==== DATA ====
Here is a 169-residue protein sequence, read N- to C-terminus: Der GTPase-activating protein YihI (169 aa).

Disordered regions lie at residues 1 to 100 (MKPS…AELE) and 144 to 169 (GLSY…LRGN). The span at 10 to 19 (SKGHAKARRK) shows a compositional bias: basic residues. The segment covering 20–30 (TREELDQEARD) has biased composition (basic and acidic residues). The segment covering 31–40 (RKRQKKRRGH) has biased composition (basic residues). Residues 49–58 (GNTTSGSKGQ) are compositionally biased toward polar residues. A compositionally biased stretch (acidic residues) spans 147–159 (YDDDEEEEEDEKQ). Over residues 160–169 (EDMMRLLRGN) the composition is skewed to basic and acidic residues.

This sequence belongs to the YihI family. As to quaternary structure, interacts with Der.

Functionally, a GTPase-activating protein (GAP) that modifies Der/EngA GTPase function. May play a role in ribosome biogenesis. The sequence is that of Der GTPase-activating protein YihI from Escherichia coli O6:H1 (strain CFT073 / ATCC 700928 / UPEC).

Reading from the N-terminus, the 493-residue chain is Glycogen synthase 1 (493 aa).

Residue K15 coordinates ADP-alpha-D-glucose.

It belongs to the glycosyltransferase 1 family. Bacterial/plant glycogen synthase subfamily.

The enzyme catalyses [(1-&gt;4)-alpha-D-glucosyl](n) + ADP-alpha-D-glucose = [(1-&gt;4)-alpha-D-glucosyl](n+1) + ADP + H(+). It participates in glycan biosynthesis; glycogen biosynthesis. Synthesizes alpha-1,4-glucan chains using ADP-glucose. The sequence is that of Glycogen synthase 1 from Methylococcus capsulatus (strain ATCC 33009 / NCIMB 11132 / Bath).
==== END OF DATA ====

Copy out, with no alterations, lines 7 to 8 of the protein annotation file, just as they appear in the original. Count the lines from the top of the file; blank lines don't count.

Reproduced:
It belongs to the glycosyltransferase 1 family. Bacterial/plant glycogen synthase subfamily.

The enzyme catalyses [(1-&gt;4)-alpha-D-glucosyl](n) + ADP-alpha-D-glucose = [(1-&gt;4)-alpha-D-glucosyl](n+1) + ADP + H(+). It participates in glycan biosynthesis; glycogen biosynthesis. Synthesizes alpha-1,4-glucan chains using ADP-glucose. The sequence is that of Glycogen synthase 1 from Methylococcus capsulatus (strain ATCC 33009 / NCIMB 11132 / Bath).